I appreciate Walla Walla, the various veterans' organizations and the parade viewers who cheered for PFLAG as they proudly participated in the Veterans Day Parade and honoring their support for the diversity within the military.

Walla Walla, you did proud.

Kenneth James

College Place

Republicans have a lot to prove

Even now, after the election, they still don't get it. They still think that it was a communication problem and that was from Obama's mouth. And we voted for this man, why? How much do the senators and representatives make? What about cutting their pay and their medical? What does it take to make people realize that Obama is out to get America?

I think this election was a referendum on Obama's policies, and all Democrats, their actions, their stupidity, their arrogance and their narcissism. I don't know about the rest of you, but I am 58 and I have already figured out I will probably be working until I die. The Republicans have a lot to prove to us. Let's hope they keep their word.

Barbara Dickerson

Milton-Freewater

Don't doubt patriotism of gays

Whatever happened to the idea that America's veterans fought for our freedom?

This is certainly the many times repeated mantra, justifying all our wars, past and present.

Perhaps this was a reason for PFLAG's presence in the Veterans Day parade.

Depends on your definition of freedom, I suppose.

My husband was a veteran, an enlisted man, not drafted. He would not have found gay participation in anything to be offensive.

It seems that we tend to apply the words "freedom" and "patriotism" only in the narrow context of politics and military might.

For this reason I applaud the gay community for its broader interpretation of what it means to be an American. Freedom is not just a nebulous word for them. It may even be their agenda.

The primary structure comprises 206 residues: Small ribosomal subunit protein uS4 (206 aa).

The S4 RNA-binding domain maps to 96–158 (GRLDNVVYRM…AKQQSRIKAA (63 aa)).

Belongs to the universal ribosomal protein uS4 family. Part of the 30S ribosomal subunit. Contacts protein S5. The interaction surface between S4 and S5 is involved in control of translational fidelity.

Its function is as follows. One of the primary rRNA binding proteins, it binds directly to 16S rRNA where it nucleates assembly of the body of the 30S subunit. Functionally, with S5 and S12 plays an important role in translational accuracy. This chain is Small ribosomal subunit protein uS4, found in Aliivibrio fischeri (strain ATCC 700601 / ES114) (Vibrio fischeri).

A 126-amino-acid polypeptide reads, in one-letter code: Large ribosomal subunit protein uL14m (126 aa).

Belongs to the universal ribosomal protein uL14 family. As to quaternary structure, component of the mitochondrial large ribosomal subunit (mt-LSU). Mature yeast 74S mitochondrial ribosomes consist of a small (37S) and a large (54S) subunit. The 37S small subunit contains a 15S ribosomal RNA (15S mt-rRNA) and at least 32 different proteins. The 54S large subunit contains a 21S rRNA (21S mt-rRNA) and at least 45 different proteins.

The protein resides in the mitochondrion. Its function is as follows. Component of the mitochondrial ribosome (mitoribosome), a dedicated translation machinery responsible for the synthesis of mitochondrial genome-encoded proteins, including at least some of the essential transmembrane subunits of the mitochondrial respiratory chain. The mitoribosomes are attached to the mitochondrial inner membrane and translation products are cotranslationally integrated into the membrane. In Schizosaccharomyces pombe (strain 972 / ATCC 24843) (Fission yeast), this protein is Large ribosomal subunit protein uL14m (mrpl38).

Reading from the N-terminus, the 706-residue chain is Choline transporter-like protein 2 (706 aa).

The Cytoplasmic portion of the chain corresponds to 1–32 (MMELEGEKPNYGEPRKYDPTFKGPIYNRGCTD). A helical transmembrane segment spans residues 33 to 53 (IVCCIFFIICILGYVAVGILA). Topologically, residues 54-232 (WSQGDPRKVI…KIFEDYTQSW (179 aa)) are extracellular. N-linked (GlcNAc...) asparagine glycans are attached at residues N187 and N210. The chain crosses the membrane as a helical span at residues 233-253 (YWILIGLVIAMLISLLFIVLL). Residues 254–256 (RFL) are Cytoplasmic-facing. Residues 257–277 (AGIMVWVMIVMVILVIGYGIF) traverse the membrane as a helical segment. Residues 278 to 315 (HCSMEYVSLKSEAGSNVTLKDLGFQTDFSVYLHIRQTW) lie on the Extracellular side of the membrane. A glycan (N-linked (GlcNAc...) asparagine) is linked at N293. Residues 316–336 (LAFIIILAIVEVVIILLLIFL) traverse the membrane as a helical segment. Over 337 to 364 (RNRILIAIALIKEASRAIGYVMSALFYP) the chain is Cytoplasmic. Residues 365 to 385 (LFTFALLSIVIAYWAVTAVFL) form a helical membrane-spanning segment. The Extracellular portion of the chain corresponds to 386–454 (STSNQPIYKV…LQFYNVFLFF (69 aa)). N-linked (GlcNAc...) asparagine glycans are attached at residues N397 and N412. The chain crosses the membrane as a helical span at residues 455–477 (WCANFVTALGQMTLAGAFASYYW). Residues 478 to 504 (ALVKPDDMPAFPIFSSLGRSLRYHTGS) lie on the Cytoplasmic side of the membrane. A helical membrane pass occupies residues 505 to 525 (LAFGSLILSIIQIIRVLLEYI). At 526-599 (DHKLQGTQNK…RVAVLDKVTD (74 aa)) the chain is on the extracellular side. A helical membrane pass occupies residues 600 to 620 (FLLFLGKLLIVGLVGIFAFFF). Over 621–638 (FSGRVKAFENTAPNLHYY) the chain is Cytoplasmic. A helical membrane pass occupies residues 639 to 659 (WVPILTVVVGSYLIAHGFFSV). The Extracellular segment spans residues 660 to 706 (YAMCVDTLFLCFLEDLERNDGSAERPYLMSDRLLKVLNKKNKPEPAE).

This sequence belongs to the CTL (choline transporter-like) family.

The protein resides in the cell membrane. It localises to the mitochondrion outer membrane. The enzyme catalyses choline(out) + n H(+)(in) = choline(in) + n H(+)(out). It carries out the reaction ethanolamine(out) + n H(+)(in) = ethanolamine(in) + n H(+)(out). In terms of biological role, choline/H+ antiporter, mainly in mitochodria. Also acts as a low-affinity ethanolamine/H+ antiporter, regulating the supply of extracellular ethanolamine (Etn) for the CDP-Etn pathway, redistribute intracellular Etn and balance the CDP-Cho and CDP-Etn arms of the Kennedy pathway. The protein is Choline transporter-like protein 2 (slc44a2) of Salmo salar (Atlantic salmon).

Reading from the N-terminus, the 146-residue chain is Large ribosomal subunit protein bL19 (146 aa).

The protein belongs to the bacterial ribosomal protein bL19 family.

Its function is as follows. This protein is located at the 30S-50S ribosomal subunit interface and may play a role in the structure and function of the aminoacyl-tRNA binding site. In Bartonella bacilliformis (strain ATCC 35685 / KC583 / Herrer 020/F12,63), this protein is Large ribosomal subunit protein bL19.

And if you doubt their patriotism, you're wrong. Very wrong.

Susan J. Day

Walla Walla

Downtown used to have much shopping

Looking back at the the good old days when it paid to shop downtown Walla Walla.

Let's begin with shops and stores such as: Cinderella's Womens Clothing, Wade's for Men, Scotty Palmer's Men Shop, Sporleder's, A.M. Jensen, Sears, Penney's, Seil Shoe Store, the Beehive, Bamett's Shoes, Gardeners's, Little's Drugs, Tallman's Drug, Larry's Meat Market, Austin's Market, Beaver's Market, Central Market, Woolworth's, Newberry's, Safeway West Main, Wards and Drumheller's.

How about restaurants, Pete's Cafe, Pollyana, The Silver Dollar, Sheps' Smoke Shop, Jackson Sport Shop, Lutchers, the Red Apple, Keyes Cafe, Coney Island, Pastime, DeLuca's, the Turf and Kelley's.

You could go downtown on Saturday and watch your favorite hero at the Roxy Theater or the Capital and the Liberty.

We had two shoe repair shops downtown and two shoe shine parlors. A.P Romas and Chris Receves ran the Cinderella Shoe Shine Parlor, which is now the Cayuse Tasting Room at 17 East Main.

We now have our coffee houses, wine tasting rooms and our tourist trade, so in the meantime you can shop out of town because their malls are still standing.

On the other hand, we do have flower pots and decorated lamp posts to marvel at while we sip our lattes and sample the new vintage.

R.W. Miller Sr.

College Place

One shudders at the possibilities

Let's imagine the facades of the previously lovely and sedate Main Street in Walla Walla after the mob of fashionably empathic, pigeon-eyed anarchists has triumphed in their individual anarchies and the cartoon is scheduled to remain forever on the face of Inland Octopus.

We'd find cartoons on every building, mostly unlovely cartoons unreminiscent of the old Italian masters, and mostly reflecting the prim or the facetious nature of the store's name, according to the perceptual abilities of the proprietor and the temporary proclivities of the cartoonist.

The function of commercial entertainment is, of course, the beguilement of the prey so the predators may feed, and commerce, of course, is only the science of cheating people.

One shudders to imagine the possibilities inherent in the name, Hot Poop, but this, of course, is fantasy.